The trapezius is a large, flat kite-shaped muscle which spans the width of the upper back. Image via BodyParts3D/Anatomography

Muscles in Focus: the trapezius

Welcome to Muscles in Focus -  a new, occasional series of blogposts where you’ll learn all about a muscle in your body. Today, we’re going to take a look at a muscle I’m asked to work on a lot - and for good reason. Tension headache? Sore neck? Sore upper back? Sore shoulders? There’s a muscle that can cause all of these issues and more if it isn’t happy - the trapezius.

 

What is the trapezius?

 

The trapezius is a large, flat, superficial (meaning it’s close to the skin surface), kite-shaped muscle. It has the most extensive origin (the fixed point where the muscle attaches to the bone) of any muscle in the human body, and is divided into three parts - the upper, or descending part, the middle part, and the lower, or ascending part. Each part of the trapezius has a different role to play in moving the head, neck and shoulders.

 

What does the trapezius muscle do?

 

The trapezius is made up of particularly long muscle fibres, which span the width of the upper back. This allows it to fulfil postural functions - keeping the spine and neck upright.

 

 

The descending, or upper trapezius: 

  • Lifts the arms
  • Rotates, extends, turns and tilts the neck and head
  • Shrugs the shoulders

 

The middle trapezius: 

  • Helps to pull the shoulders back and extends the arms the body
  • Pulls the shoulder blades in towards each other
  • Stabilises the shoulders when moving the arms

 

The lower trapezius: 

  • Depresses the shoulders down away from the ears (“un-shrugs” them)
  • Stabilises the spine during certain movements, including twisting and bending

 

Descending (upper) and ascending (lower) together:

  • Rotates scapula upwards (lifts the shoulder blades)(1)

 

 

 

What can cause problems with the trapezius?

 

The trapezius can be involved in neck injuries (for instance, whiplash injuries). However, tears or strains of this muscle are uncommon, and are generally only seen in athletes such as bodybuilders who have attempted to lift too heavy a weight. High velocity accidents, such as car crashes, can also cause injury. (2)

 

The trapezius can become tight due to poor posture - sitting at a desk for long periods with the head in a forward position or shoulders hunched is a key cause of this. Emotional stress can also lead to the shoulders being hunched for long periods of time, causing discomfort in the trapezius area. Driving for long periods, with the arms reaching forward to the steering wheel, is another potential cause for pain in this part of the body.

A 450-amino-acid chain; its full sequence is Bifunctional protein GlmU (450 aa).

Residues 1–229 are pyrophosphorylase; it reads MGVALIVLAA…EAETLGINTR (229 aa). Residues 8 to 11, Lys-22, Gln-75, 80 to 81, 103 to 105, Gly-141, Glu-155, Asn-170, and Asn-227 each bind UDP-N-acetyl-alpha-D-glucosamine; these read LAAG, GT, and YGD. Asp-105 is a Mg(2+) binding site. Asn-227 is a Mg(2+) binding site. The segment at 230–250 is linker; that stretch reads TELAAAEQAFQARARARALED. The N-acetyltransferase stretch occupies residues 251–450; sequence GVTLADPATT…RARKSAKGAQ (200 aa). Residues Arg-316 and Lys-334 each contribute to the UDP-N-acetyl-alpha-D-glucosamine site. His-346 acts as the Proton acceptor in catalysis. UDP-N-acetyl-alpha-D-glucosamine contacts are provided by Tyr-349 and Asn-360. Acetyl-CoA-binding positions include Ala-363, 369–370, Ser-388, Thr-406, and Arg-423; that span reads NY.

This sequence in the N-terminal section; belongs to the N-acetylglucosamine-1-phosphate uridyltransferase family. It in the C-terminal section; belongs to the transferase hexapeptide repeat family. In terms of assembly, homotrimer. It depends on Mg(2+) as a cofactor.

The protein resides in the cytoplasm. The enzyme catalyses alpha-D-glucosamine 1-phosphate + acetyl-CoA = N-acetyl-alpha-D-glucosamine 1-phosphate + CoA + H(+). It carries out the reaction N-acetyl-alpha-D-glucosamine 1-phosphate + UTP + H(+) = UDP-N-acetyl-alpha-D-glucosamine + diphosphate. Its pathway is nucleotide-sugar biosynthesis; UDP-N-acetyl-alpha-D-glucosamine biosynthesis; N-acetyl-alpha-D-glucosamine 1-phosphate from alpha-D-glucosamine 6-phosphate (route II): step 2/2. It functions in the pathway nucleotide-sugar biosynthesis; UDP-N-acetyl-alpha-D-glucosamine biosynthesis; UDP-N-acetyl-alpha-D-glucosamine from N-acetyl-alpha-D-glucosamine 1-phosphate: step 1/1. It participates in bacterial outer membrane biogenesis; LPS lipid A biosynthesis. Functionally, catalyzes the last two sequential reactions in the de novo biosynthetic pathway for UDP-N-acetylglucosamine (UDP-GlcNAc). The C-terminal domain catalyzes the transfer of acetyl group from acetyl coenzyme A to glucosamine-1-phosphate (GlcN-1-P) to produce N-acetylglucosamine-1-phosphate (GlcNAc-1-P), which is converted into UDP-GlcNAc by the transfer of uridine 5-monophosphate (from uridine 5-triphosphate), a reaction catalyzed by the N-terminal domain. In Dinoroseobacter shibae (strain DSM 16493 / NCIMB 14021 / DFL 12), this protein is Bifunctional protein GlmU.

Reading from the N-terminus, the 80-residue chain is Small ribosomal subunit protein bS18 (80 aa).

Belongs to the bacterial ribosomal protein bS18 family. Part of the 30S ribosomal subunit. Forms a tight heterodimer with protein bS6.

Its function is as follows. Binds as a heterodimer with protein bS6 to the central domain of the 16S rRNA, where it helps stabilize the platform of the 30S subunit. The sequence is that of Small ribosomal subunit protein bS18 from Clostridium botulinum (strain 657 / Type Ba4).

Tightness or pain in this muscle can also refer pain to the head, leading to tension headaches.

 

Can massage help with tightness or pain in the trapezius muscle?

 

Massage can help to relieve tension, and therefore pain, in the trapezius muscle. This is one of the most common areas for me to be asked to treat, as so many of the things we do in the modern world seem tailor-made to cause trapezius pain! Sports massage can also relieve tension headaches, by relieving tension in the trapezius muscle, and also in the scalp and face.

 

Kinesiology tape can also help in some cases - please contact me directly if you would like to discuss using tape on your trapezius.

 

Kinesiology tape application

 

What else can I do to help with my trapezius?

 

Stretching can help to relieve a tight trapezius. Sit in a chair, ensuring that you are sitting with good posture (spine stacked so the vertebrae are sitting on top of one another like a stack of building blocks), shoulders relaxed, looking directly in front of you. Roll the shoulders back so that you feel as though your shoulder blades are coming together. Shrug your shoulders up towards the ears, then allow them to lower again gently. You can also flex your neck gently from side to side, by bringing the left ear over the left shoulder, then the right ear over the right shoulder.

 

You can also perform self-massage of the upper trapezius, by bringing the hand up to the base of the neck and kneading the muscle gently.

 

If you are suffering with tension headaches, tight shoulders or a tight neck, book now to find out how massage could help you. 

 

(1) my.clevelandclinic.org

(2) physio-pedia.com/Trapezius

Author Hannah Tabram. Category Blog. First published Thu, 30 Jun 2022 11:18:25 +0100